Either that or AOL and Yahoo Mail (both now owned by Verizon) think the FBL mechanism is for some other purpose entirely, and Mark is doing it wrong. But I've more faith in his ability to read and follow standards than in theirs.

Shal


 

Noel,

I don't understand why the member is unsubscribed rather than sending of emails being suspended like it would be for bouncing emails. That way they would still have online access.

That's an interesting idea. It resolves the objection to "No Email" by having a separate status instead of altering the member's delivery setting. Unlike bouncing though, this should be a group-specific status not something affecting delivery of messages from the member's other subscriptions.

It also begs a question of what, if any, indication the member is given on site. If there's nothing apart from that group being missing from the member's group list then I'd agree, a group-specific status would be friendlier.

On further question is whether this status should have a time-out after which it resolves to an unsubscription, or in the case of a subscription that actually wasn't desired does it end up hanging around forever. One of the reasons for the FBL mechanism is that some people use the Spam button to get rid of groups they've lost interest in because they're afraid to use an unsubscribe link.

Shal


Patty Sliney
 

Shal, and others, I just had this happen to me yesterday.  I got a notice that I was unsubscribed to this group due to marking a Groups.IO email as spam (which I did not, nor has any Groups.IO emails been found in my AOL Spam folder that I can remember).  I simply clicked on the link to resubscribe myself and the issue was instantly fixed.  Guess my question is this:  Was I a victim of this spam auto unsubscription process due to someone else with an @aol.com email address not being so vigilant, and having that actually occur?  I did take the digest email address and I added it to my Address Book, to see if that might discourage another future automatic spam unsubscribe issue.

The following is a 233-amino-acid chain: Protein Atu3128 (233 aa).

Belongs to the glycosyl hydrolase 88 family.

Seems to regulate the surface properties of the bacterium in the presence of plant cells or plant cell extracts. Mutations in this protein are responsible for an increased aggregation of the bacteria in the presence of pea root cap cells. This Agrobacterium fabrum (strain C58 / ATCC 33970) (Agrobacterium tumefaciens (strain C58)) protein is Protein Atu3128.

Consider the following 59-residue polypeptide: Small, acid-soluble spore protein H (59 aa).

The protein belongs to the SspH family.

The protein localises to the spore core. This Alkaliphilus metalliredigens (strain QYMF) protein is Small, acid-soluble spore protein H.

Patty S.


Noel Leaver
 

I don't understand why the member is unsubscribed rather than sending of emails being suspended like it would be for bouncing emails. That way they would still have online access.

Noel


 

Barb,

My recommendation would be to do nothing.  Stop unsubscribing them.  It seems like the subscriber needs to fix it themselves.

Actually, I'm close to thinking this might be the practical answer. It goes with the objection that Dave and others have raised: why is it that other list services apparently do not do this?

Maybe I am just missing it, but why does groups.io care if their emails go to a spam folder, it's not their (groups.io) fault and they (groups.io) can't control it

Groups.io cares on behalf of the other members using the same email service. The implementation on Groups.io started with the observation that a lot of group messages were not being delivered to certain services. And I think that means "bounced" and/or greylisted, not merely diverted to Spam. So Mark sought a way to improve overall deliverability to those services.

Perhaps the other list services take a less altruistic view of it. If you (a member) are fool enough to continue using a service that doesn't deliver the mail you want to your Inbox, well that's your problem. The fact that your problem is (in part) caused by the actions or inattention of other users of your email service doesn't mean that it isn't still your problem.